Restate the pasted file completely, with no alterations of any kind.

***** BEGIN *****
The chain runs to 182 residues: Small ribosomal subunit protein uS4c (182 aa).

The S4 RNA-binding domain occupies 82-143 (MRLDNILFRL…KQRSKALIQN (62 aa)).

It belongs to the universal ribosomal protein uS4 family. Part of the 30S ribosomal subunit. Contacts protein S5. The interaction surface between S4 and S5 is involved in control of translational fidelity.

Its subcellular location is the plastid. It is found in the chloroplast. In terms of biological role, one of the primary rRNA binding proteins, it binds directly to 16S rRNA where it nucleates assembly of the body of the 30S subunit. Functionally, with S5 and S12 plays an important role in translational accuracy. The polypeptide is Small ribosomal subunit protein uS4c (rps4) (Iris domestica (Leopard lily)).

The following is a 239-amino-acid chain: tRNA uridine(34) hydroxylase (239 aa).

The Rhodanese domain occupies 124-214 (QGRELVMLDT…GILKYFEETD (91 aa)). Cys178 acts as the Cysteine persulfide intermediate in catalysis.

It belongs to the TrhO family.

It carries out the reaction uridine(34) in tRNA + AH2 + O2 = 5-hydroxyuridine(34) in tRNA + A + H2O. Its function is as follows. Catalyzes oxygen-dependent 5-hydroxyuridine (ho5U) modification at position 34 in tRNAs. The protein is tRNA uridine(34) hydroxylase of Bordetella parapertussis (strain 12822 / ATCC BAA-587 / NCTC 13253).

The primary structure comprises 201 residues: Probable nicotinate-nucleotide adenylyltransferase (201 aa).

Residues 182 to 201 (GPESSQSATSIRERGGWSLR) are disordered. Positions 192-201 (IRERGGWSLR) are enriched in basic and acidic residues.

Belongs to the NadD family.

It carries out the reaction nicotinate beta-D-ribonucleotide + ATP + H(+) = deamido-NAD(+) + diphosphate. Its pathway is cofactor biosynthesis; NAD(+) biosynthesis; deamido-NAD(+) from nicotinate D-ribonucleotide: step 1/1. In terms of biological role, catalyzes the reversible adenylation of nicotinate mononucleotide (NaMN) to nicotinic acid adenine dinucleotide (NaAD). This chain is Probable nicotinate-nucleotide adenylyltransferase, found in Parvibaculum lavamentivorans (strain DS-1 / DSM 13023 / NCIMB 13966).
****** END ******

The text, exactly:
The chain runs to 182 residues: Small ribosomal subunit protein uS4c (182 aa).

The S4 RNA-binding domain occupies 82-143 (MRLDNILFRL…KQRSKALIQN (62 aa)).

It belongs to the universal ribosomal protein uS4 family. Part of the 30S ribosomal subunit. Contacts protein S5. The interaction surface between S4 and S5 is involved in control of translational fidelity.

Its subcellular location is the plastid. It is found in the chloroplast. In terms of biological role, one of the primary rRNA binding proteins, it binds directly to 16S rRNA where it nucleates assembly of the body of the 30S subunit. Functionally, with S5 and S12 plays an important role in translational accuracy. The polypeptide is Small ribosomal subunit protein uS4c (rps4) (Iris domestica (Leopard lily)).

The following is a 239-amino-acid chain: tRNA uridine(34) hydroxylase (239 aa).

The Rhodanese domain occupies 124-214 (QGRELVMLDT…GILKYFEETD (91 aa)). Cys178 acts as the Cysteine persulfide intermediate in catalysis.

It belongs to the TrhO family.

It carries out the reaction uridine(34) in tRNA + AH2 + O2 = 5-hydroxyuridine(34) in tRNA + A + H2O. Its function is as follows. Catalyzes oxygen-dependent 5-hydroxyuridine (ho5U) modification at position 34 in tRNAs. The protein is tRNA uridine(34) hydroxylase of Bordetella parapertussis (strain 12822 / ATCC BAA-587 / NCTC 13253).

The primary structure comprises 201 residues: Probable nicotinate-nucleotide adenylyltransferase (201 aa).

Residues 182 to 201 (GPESSQSATSIRERGGWSLR) are disordered. Positions 192-201 (IRERGGWSLR) are enriched in basic and acidic residues.

Belongs to the NadD family.

It carries out the reaction nicotinate beta-D-ribonucleotide + ATP + H(+) = deamido-NAD(+) + diphosphate. Its pathway is cofactor biosynthesis; NAD(+) biosynthesis; deamido-NAD(+) from nicotinate D-ribonucleotide: step 1/1. In terms of biological role, catalyzes the reversible adenylation of nicotinate mononucleotide (NaMN) to nicotinic acid adenine dinucleotide (NaAD). This chain is Probable nicotinate-nucleotide adenylyltransferase, found in Parvibaculum lavamentivorans (strain DS-1 / DSM 13023 / NCIMB 13966).